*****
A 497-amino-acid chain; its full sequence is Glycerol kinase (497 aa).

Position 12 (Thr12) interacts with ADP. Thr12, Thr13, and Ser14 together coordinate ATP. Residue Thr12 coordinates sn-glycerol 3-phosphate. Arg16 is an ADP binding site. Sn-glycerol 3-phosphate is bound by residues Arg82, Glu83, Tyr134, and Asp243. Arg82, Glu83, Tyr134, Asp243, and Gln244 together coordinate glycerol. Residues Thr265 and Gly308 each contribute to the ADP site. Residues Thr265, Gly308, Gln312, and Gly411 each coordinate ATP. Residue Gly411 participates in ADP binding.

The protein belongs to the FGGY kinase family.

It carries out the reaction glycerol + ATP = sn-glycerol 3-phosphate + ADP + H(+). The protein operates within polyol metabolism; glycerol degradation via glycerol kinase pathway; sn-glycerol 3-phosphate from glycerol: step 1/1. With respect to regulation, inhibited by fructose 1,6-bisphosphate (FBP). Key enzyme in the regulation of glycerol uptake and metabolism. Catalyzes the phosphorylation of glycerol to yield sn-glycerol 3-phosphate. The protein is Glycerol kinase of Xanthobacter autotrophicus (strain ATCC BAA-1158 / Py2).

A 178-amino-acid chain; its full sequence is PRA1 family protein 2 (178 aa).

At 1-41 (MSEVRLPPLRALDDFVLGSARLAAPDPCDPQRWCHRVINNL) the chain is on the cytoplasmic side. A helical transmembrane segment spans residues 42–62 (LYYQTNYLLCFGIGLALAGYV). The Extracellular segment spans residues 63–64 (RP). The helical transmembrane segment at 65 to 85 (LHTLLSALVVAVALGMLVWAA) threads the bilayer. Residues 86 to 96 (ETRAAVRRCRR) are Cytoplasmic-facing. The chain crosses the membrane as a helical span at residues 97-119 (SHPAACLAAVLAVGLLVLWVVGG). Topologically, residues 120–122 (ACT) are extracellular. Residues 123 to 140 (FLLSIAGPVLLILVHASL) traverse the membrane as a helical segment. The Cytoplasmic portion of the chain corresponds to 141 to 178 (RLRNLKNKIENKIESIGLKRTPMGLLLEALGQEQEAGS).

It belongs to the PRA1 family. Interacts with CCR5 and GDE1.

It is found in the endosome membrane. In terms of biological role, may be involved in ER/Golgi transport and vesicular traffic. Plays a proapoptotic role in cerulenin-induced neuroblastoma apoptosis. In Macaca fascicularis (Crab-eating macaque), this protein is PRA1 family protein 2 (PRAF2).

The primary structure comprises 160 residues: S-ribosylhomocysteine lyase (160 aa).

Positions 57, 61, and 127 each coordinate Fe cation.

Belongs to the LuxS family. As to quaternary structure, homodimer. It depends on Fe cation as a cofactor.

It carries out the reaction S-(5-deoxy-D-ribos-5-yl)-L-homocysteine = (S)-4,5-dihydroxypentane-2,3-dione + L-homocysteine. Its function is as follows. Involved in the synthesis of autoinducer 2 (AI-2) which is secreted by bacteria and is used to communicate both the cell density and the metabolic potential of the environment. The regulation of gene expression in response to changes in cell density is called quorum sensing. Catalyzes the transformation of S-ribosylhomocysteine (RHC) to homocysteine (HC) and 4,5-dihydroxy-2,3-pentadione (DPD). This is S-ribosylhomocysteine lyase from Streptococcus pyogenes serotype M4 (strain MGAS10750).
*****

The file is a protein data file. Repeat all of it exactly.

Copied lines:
A 497-amino-acid chain; its full sequence is Glycerol kinase (497 aa).

Position 12 (Thr12) interacts with ADP. Thr12, Thr13, and Ser14 together coordinate ATP. Residue Thr12 coordinates sn-glycerol 3-phosphate. Arg16 is an ADP binding site. Sn-glycerol 3-phosphate is bound by residues Arg82, Glu83, Tyr134, and Asp243. Arg82, Glu83, Tyr134, Asp243, and Gln244 together coordinate glycerol. Residues Thr265 and Gly308 each contribute to the ADP site. Residues Thr265, Gly308, Gln312, and Gly411 each coordinate ATP. Residue Gly411 participates in ADP binding.

The protein belongs to the FGGY kinase family.

It carries out the reaction glycerol + ATP = sn-glycerol 3-phosphate + ADP + H(+). The protein operates within polyol metabolism; glycerol degradation via glycerol kinase pathway; sn-glycerol 3-phosphate from glycerol: step 1/1. With respect to regulation, inhibited by fructose 1,6-bisphosphate (FBP). Key enzyme in the regulation of glycerol uptake and metabolism. Catalyzes the phosphorylation of glycerol to yield sn-glycerol 3-phosphate. The protein is Glycerol kinase of Xanthobacter autotrophicus (strain ATCC BAA-1158 / Py2).

A 178-amino-acid chain; its full sequence is PRA1 family protein 2 (178 aa).

At 1-41 (MSEVRLPPLRALDDFVLGSARLAAPDPCDPQRWCHRVINNL) the chain is on the cytoplasmic side. A helical transmembrane segment spans residues 42–62 (LYYQTNYLLCFGIGLALAGYV). The Extracellular segment spans residues 63–64 (RP). The helical transmembrane segment at 65 to 85 (LHTLLSALVVAVALGMLVWAA) threads the bilayer. Residues 86 to 96 (ETRAAVRRCRR) are Cytoplasmic-facing. The chain crosses the membrane as a helical span at residues 97-119 (SHPAACLAAVLAVGLLVLWVVGG). Topologically, residues 120–122 (ACT) are extracellular. Residues 123 to 140 (FLLSIAGPVLLILVHASL) traverse the membrane as a helical segment. The Cytoplasmic portion of the chain corresponds to 141 to 178 (RLRNLKNKIENKIESIGLKRTPMGLLLEALGQEQEAGS).

It belongs to the PRA1 family. Interacts with CCR5 and GDE1.

It is found in the endosome membrane. In terms of biological role, may be involved in ER/Golgi transport and vesicular traffic. Plays a proapoptotic role in cerulenin-induced neuroblastoma apoptosis. In Macaca fascicularis (Crab-eating macaque), this protein is PRA1 family protein 2 (PRAF2).

The primary structure comprises 160 residues: S-ribosylhomocysteine lyase (160 aa).

Positions 57, 61, and 127 each coordinate Fe cation.

Belongs to the LuxS family. As to quaternary structure, homodimer. It depends on Fe cation as a cofactor.

It carries out the reaction S-(5-deoxy-D-ribos-5-yl)-L-homocysteine = (S)-4,5-dihydroxypentane-2,3-dione + L-homocysteine. Its function is as follows. Involved in the synthesis of autoinducer 2 (AI-2) which is secreted by bacteria and is used to communicate both the cell density and the metabolic potential of the environment. The regulation of gene expression in response to changes in cell density is called quorum sensing. Catalyzes the transformation of S-ribosylhomocysteine (RHC) to homocysteine (HC) and 4,5-dihydroxy-2,3-pentadione (DPD). This is S-ribosylhomocysteine lyase from Streptococcus pyogenes serotype M4 (strain MGAS10750).